Her age — and thereby health — would probably be a factor under consideration, given that Clinton would be 69 when sworn in, if she were elected in 2016. That might become even more of an issue in the early jockeying for 2016 if what started as a bad stomach bug becomes a prolonged, public bout with more serious infirmity.
Not that Democrats are willing to talk openly about the political implications of a long illness, choosing to keep any discussions about her condition behind closed doors. Publicly, Democrats reject the notion that a blood clot could hinder her political prospects.
"Some of those concerns could be borderline sexist," said Basil Smikle, a Democratic strategist who worked for Clinton when she was a senator. "Dick Cheney had significant heart problems when he was vice president, and people joked about it. He took the time he needed to get better, and it wasn't a problem."
It isn't uncommon for presidential candidates' health — and age — to be an issue. Both in 2000 and 2008, Sen. John McCain, R-Ariz., had to rebut concerns he was too old to be commander in chief or that his skin cancer could resurface.
Two decades after Clinton became the first lady, signs of her popularity — and her political strength — are ubiquitous.
Obama had barely declared victory in November when Democrats started zealously plugging Clinton as their strongest White House contender four years from now, should she choose to take that leap.
"Wouldn't that be exciting?" House Democratic leader Nancy Pelosi declared in December. "I hope she goes. Why wouldn't she?"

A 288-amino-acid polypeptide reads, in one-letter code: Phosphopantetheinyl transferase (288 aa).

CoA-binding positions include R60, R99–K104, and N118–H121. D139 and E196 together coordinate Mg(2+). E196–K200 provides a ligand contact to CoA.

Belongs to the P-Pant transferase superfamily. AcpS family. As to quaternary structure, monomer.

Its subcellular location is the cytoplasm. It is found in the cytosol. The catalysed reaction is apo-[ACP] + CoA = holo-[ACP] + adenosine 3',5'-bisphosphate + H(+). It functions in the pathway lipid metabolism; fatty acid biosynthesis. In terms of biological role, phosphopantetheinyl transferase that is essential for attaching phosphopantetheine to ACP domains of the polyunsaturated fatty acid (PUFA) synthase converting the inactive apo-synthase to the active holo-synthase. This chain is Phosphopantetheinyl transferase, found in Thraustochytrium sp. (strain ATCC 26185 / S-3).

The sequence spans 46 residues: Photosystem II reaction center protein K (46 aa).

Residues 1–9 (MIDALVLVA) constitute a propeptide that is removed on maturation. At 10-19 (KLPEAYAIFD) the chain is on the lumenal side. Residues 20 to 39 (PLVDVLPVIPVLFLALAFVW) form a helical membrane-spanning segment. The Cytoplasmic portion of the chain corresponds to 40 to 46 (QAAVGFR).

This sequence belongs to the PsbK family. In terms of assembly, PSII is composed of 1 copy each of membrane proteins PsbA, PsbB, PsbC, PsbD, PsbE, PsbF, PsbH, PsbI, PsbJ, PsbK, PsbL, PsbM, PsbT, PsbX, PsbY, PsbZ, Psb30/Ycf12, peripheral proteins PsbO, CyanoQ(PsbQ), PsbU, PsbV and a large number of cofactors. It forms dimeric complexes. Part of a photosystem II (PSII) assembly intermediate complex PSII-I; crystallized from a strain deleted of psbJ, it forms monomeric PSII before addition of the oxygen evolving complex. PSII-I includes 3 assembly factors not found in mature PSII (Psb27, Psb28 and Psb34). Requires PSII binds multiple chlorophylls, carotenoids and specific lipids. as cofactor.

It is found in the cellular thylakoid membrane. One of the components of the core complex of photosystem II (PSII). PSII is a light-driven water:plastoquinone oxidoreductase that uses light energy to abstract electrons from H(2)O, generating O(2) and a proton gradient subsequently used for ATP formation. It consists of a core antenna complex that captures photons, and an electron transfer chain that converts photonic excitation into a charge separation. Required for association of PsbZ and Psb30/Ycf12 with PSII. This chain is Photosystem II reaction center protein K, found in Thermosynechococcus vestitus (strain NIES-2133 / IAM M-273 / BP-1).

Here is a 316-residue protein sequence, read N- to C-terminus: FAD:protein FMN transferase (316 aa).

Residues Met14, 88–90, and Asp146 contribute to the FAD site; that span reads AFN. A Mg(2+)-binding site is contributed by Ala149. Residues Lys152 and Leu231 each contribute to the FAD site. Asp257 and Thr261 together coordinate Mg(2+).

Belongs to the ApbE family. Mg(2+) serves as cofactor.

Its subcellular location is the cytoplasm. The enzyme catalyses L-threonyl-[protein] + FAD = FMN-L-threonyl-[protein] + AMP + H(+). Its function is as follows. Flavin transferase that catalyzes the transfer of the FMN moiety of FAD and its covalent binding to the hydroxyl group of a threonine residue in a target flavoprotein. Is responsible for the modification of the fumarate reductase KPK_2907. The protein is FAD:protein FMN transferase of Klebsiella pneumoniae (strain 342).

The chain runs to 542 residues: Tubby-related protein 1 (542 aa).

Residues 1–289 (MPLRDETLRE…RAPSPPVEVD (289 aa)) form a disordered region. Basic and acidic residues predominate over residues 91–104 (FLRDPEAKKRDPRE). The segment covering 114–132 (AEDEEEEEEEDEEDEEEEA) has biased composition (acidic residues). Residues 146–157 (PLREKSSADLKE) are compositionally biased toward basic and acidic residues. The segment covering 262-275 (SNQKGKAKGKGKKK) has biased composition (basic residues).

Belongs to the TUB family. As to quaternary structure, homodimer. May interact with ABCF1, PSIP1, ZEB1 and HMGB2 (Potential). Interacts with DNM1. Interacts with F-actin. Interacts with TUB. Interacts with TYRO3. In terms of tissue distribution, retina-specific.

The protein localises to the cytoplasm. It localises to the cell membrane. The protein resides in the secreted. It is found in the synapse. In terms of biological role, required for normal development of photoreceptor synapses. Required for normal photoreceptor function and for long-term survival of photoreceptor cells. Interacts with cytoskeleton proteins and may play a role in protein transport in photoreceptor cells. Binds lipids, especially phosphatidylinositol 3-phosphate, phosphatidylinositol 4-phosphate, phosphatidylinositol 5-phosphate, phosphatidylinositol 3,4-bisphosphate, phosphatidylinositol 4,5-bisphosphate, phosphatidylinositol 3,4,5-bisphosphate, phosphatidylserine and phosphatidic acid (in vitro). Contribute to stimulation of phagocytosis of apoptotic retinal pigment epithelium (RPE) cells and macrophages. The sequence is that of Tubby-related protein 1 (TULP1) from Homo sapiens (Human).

Even Republicans concede that were she to run, Clinton would be a force to be reckoned with.
"Trying to win that will be truly the Super Bowl," Newt Gingrich, the former House Speaker and 2012 GOP presidential candidate, said in December. "The Republican Party today is incapable of competing at that level."
Americans admire Clinton more than any other woman in the world, according to a Gallup poll released Monday — the 17th time in 20 years that Clinton has claimed that title. And a recent ABC News/Washington Post poll found that 57 percent of Americans would support Clinton as a candidate for president in 2016, with just 37 percent opposed. Websites have already cropped up hawking "Clinton 2016" mugs and tote bags.
Beyond talk of future politics, Clinton's three-week absence from the State Department has raised eyebrows among some conservative commentators who questioned the seriousness of her ailment after she canceled planned Dec. 20 testimony before Congress on the deadly attack on the U.S. diplomatic mission in Benghazi, Libya.
Clinton had been due to discuss with lawmakers a scathing report she had commissioned on the attack. It found serious failures of leadership and management in two State Department bureaus were to blame for insufficient security at the facility. Clinton took responsibility for the incident before the report was released, but she was not blamed. Four officials cited in the report have either resigned or been reassigned.
Associated Press writer Ken Thomas in Washington and AP Chief Medical Writer Marilynn Marchione in Milwaukee contributed to this report.